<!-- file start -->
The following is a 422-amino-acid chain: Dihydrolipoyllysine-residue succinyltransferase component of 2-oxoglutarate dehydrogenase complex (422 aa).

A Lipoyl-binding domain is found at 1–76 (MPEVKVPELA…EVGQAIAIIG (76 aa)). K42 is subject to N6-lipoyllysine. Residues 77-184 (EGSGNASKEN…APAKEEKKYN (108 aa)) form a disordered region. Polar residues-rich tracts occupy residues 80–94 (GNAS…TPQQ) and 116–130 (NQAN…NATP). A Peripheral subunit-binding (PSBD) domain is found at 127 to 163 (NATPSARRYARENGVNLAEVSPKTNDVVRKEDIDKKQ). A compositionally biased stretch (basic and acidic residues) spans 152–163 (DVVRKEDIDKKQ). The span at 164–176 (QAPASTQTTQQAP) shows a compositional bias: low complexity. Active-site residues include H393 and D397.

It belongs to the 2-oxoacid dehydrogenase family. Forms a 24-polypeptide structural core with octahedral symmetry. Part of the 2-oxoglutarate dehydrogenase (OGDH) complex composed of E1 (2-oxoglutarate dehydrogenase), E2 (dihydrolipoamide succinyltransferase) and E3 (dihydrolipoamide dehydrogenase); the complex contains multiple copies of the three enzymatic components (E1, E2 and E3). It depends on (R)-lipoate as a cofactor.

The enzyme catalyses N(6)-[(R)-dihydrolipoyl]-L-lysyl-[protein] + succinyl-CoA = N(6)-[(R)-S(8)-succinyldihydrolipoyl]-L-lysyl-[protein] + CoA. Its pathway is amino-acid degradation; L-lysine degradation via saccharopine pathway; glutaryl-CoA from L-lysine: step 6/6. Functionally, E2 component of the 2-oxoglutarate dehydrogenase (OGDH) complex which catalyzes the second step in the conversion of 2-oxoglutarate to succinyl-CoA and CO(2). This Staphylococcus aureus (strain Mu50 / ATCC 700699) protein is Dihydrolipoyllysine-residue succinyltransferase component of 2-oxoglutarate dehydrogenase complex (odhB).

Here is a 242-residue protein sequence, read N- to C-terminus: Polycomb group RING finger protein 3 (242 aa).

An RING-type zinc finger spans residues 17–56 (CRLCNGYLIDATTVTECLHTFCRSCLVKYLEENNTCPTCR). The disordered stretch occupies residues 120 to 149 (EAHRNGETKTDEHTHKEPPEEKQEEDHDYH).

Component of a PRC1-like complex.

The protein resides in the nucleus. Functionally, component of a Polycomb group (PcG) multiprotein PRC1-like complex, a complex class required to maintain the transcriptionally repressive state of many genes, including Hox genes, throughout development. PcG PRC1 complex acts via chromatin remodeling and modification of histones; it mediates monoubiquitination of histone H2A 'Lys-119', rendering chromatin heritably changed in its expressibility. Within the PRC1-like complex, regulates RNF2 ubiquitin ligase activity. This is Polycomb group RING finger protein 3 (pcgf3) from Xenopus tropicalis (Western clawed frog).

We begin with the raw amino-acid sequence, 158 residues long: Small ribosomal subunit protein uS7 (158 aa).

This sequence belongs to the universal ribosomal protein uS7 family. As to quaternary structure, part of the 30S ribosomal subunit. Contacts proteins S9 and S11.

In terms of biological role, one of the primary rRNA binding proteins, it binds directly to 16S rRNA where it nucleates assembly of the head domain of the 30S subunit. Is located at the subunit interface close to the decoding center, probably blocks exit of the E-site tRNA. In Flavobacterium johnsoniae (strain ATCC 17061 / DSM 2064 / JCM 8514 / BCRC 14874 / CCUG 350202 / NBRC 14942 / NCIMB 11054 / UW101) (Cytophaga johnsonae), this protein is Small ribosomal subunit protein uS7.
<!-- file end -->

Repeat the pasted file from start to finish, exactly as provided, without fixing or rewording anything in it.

The following is a 422-amino-acid chain: Dihydrolipoyllysine-residue succinyltransferase component of 2-oxoglutarate dehydrogenase complex (422 aa).

A Lipoyl-binding domain is found at 1–76 (MPEVKVPELA…EVGQAIAIIG (76 aa)). K42 is subject to N6-lipoyllysine. Residues 77-184 (EGSGNASKEN…APAKEEKKYN (108 aa)) form a disordered region. Polar residues-rich tracts occupy residues 80–94 (GNAS…TPQQ) and 116–130 (NQAN…NATP). A Peripheral subunit-binding (PSBD) domain is found at 127 to 163 (NATPSARRYARENGVNLAEVSPKTNDVVRKEDIDKKQ). A compositionally biased stretch (basic and acidic residues) spans 152–163 (DVVRKEDIDKKQ). The span at 164–176 (QAPASTQTTQQAP) shows a compositional bias: low complexity. Active-site residues include H393 and D397.

It belongs to the 2-oxoacid dehydrogenase family. Forms a 24-polypeptide structural core with octahedral symmetry. Part of the 2-oxoglutarate dehydrogenase (OGDH) complex composed of E1 (2-oxoglutarate dehydrogenase), E2 (dihydrolipoamide succinyltransferase) and E3 (dihydrolipoamide dehydrogenase); the complex contains multiple copies of the three enzymatic components (E1, E2 and E3). It depends on (R)-lipoate as a cofactor.

The enzyme catalyses N(6)-[(R)-dihydrolipoyl]-L-lysyl-[protein] + succinyl-CoA = N(6)-[(R)-S(8)-succinyldihydrolipoyl]-L-lysyl-[protein] + CoA. Its pathway is amino-acid degradation; L-lysine degradation via saccharopine pathway; glutaryl-CoA from L-lysine: step 6/6. Functionally, E2 component of the 2-oxoglutarate dehydrogenase (OGDH) complex which catalyzes the second step in the conversion of 2-oxoglutarate to succinyl-CoA and CO(2). This Staphylococcus aureus (strain Mu50 / ATCC 700699) protein is Dihydrolipoyllysine-residue succinyltransferase component of 2-oxoglutarate dehydrogenase complex (odhB).

Here is a 242-residue protein sequence, read N- to C-terminus: Polycomb group RING finger protein 3 (242 aa).

An RING-type zinc finger spans residues 17–56 (CRLCNGYLIDATTVTECLHTFCRSCLVKYLEENNTCPTCR). The disordered stretch occupies residues 120 to 149 (EAHRNGETKTDEHTHKEPPEEKQEEDHDYH).

Component of a PRC1-like complex.

The protein resides in the nucleus. Functionally, component of a Polycomb group (PcG) multiprotein PRC1-like complex, a complex class required to maintain the transcriptionally repressive state of many genes, including Hox genes, throughout development. PcG PRC1 complex acts via chromatin remodeling and modification of histones; it mediates monoubiquitination of histone H2A 'Lys-119', rendering chromatin heritably changed in its expressibility. Within the PRC1-like complex, regulates RNF2 ubiquitin ligase activity. This is Polycomb group RING finger protein 3 (pcgf3) from Xenopus tropicalis (Western clawed frog).

We begin with the raw amino-acid sequence, 158 residues long: Small ribosomal subunit protein uS7 (158 aa).

This sequence belongs to the universal ribosomal protein uS7 family. As to quaternary structure, part of the 30S ribosomal subunit. Contacts proteins S9 and S11.

In terms of biological role, one of the primary rRNA binding proteins, it binds directly to 16S rRNA where it nucleates assembly of the head domain of the 30S subunit. Is located at the subunit interface close to the decoding center, probably blocks exit of the E-site tRNA. In Flavobacterium johnsoniae (strain ATCC 17061 / DSM 2064 / JCM 8514 / BCRC 14874 / CCUG 350202 / NBRC 14942 / NCIMB 11054 / UW101) (Cytophaga johnsonae), this protein is Small ribosomal subunit protein uS7.